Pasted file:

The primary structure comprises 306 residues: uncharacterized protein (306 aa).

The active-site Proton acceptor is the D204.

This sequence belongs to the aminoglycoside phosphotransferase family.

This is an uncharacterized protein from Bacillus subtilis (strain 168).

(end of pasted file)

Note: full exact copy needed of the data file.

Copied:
The primary structure comprises 306 residues: uncharacterized protein (306 aa).

The active-site Proton acceptor is the D204.

This sequence belongs to the aminoglycoside phosphotransferase family.

This is an uncharacterized protein from Bacillus subtilis (strain 168).